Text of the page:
Wireless broadband – how does it work?

Wireless broadband – how does it work?

So youve got broadband. Great! After a while, though, many people find that theyve got so used to having broadband on one computer that they want to be able to use it from any other ones they own, too – including their laptop, and computers that are nowhere near the broadband line. Traditionally, the solution to this has been to run expensive network cables through your house, making holes in your walls and restricting the movement of your computers. Recently, however, another option has become available: wireless broadband.

Wireless broadband works by using short-range radio waves to create a small area where your computers can be networked without wires – most wireless networks are no bigger than a house, although larger ones are possible.

This is how it works. First, the broadband Internet connection is plugged into a wireless router – basically, a small, cheap computer that does nothing except acting as the hub of your network. You then fit wireless cards into each one of your computers, either by opening them up and putting it inside or by plugging it in using a cable (such as USB) or a port (like laptops PCMCIA).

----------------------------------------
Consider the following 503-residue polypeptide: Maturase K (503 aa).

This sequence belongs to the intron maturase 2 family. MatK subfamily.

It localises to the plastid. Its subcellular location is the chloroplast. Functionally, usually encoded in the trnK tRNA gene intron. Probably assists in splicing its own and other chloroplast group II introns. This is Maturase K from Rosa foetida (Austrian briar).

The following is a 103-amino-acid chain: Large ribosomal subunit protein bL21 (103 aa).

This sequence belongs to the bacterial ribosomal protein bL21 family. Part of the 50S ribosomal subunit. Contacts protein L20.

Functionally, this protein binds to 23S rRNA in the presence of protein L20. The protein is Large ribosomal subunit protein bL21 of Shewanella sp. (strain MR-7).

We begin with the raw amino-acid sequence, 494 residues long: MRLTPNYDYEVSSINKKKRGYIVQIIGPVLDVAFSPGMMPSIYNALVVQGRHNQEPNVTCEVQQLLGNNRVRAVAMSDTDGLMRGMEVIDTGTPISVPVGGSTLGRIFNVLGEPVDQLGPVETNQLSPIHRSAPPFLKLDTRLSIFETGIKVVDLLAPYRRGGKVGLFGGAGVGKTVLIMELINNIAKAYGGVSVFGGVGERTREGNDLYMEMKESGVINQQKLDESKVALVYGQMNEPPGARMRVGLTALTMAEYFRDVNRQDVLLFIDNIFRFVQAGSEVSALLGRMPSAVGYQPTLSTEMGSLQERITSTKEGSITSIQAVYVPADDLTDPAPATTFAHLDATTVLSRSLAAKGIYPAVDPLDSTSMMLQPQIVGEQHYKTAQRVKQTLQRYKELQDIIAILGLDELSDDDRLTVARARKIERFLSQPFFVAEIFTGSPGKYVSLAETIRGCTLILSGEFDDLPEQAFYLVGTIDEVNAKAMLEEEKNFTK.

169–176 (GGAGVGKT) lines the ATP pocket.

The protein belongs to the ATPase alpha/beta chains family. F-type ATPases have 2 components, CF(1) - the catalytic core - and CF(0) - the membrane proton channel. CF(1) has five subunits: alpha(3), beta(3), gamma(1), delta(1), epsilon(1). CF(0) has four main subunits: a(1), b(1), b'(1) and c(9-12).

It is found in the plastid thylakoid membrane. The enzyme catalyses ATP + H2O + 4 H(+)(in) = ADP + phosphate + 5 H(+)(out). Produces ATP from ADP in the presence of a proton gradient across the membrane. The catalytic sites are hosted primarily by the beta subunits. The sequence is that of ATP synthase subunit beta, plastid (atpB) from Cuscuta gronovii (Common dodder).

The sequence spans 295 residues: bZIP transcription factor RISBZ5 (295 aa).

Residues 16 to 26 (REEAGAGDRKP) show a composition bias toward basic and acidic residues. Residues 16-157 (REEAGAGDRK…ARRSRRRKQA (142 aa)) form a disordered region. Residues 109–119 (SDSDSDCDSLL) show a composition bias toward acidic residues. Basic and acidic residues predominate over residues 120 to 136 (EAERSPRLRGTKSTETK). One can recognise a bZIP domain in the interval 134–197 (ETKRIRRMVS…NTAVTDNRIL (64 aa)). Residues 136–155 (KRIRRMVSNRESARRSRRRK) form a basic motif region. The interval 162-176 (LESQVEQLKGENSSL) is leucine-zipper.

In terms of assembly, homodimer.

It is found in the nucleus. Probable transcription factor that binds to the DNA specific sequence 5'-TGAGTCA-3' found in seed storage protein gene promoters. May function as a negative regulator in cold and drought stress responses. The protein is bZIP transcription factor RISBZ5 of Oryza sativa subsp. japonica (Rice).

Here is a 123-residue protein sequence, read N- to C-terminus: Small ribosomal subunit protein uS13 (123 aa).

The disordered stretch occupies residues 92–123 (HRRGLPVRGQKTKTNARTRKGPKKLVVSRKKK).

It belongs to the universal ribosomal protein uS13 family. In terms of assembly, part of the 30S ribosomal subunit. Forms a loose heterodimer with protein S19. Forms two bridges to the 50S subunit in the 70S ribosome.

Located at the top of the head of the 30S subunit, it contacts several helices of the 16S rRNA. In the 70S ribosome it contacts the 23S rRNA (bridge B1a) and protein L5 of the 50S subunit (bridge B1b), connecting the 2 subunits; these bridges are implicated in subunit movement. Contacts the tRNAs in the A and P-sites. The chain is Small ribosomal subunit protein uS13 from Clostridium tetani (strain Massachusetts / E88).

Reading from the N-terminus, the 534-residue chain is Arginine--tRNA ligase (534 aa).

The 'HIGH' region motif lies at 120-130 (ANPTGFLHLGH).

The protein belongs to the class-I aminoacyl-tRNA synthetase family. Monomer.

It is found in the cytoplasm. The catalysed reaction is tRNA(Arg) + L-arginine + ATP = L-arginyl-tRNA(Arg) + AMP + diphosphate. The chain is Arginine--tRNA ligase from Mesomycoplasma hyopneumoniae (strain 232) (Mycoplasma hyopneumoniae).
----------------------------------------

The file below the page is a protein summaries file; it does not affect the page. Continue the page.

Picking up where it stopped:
When you fit these cards and turn your computer (and the router) on, Windows should pop up a box asking you which wireless network you want to connect to. Your router should create a network automatically, generally naming it after its manufacturer (netgear or linksys, for example). All you need to do is choose this network, and youre on the Internet.

Wireless broadband access is usually no slower than plugging the modem in directly, unless you have very cheap wireless equipment and a very fast Internet connection. It also gives you the added advantage that your computers will be networked together wirelessly, too – so you can easily make your folders shared and access them from any computer in your house using My Network Places.

John Gibb is the owner of